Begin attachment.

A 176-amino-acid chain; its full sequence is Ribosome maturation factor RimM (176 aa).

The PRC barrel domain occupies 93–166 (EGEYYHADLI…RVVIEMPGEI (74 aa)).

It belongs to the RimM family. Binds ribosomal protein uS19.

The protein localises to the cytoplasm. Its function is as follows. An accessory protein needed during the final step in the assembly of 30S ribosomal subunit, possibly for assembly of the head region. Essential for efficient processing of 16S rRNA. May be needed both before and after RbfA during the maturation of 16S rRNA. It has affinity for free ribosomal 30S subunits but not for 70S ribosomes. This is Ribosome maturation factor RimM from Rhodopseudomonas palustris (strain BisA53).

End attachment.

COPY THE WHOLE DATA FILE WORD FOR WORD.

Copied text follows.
A 176-amino-acid chain; its full sequence is Ribosome maturation factor RimM (176 aa).

The PRC barrel domain occupies 93–166 (EGEYYHADLI…RVVIEMPGEI (74 aa)).

It belongs to the RimM family. Binds ribosomal protein uS19.

The protein localises to the cytoplasm. Its function is as follows. An accessory protein needed during the final step in the assembly of 30S ribosomal subunit, possibly for assembly of the head region. Essential for efficient processing of 16S rRNA. May be needed both before and after RbfA during the maturation of 16S rRNA. It has affinity for free ribosomal 30S subunits but not for 70S ribosomes. This is Ribosome maturation factor RimM from Rhodopseudomonas palustris (strain BisA53).